The moodboard above is a reject from a branding project I’m currently working on. Although the project took a different creative direction, I kept coming back to this board. Ive been rethinking my brand and how I might apply it to a few personal projects I have in the works and then it struck me—this feeling right here, this is it. Cool muted tones paired with modern typography, minimal design and natural elements, this is it.
It’s amazing to see how my style has evolved over the past few year. Part of what makes a great designer is their ability to pick up on the nuances of different design genres, jump between design styles depending on a client’s business objectives, and create really great things that work out in the wild. With that said, it’s also really easy to get lost in your appreciation for many design styles which can leave you wondering: how do I define my personal aesthetic and do I even have one? With all the visual stimulation we’re exposed to on Instagram, Pinterest and elsewhere—talk about inspiration overload—it’s not uncommon to feel a little lost once and a while especially when you’re trying to grow a body of work that reflects you and the projects you want to attract. That’s not to say it’s all black and white. Your style can most certainly be fluid and evolve as you grow and experiment. It’s a process and you only get there by doing.
Sometimes after a few great projects and some pretty amazing clients an aesthetic/style/feeling just sticks with you and you can’t wait to build something that is just so you. Just maybe that’s where I am.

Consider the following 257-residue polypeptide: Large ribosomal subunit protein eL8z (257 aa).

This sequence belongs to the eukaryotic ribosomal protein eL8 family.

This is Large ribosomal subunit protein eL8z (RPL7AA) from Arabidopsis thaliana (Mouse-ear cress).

I’m working on the colour scheme for a new and exciting branding project (more process work coming soon!) and my client and I were really inspired by this photo from minted.com/julep/. When I start a more sophisticated branding project I like to create a private Pinterest board to pin all my inspiration photos, logos and illustrations. I use the pin board to draft up a more polished moodboard to present to my client. For this particular project I shared the pin board with my client so they could contribute their own inspiration elements. For the more hands-on client this is a great way to start the brainstorming process but it’s not always the best approach (I think you need to get a feel for the level of creative involvement your client is comfortable with).
From there I develop the brand presentation—a one page (8.5″x14″) design that neatly showcases all the elements of the small business’s visual identity. This is the recipe I use to design the website, blog, business cards etc. Things I always include in the brand presentation:
logos and logo variations
brand elements (this may include identifiable icons, unique social media images etc.
I just finished two design contracts today—one advertisement and one infographic spread in a Canadian magazine. I’m so excited to see the final creative in print! (I’ll post an update when this happens.) Feeling happy about the work and a little tired today, I decided to reward myself with some free drawing time. The result—a new print for the blog. There is something very soothing about playing with geometric shapes and symmetry. Once you get started, the design starts to take on a life of its own.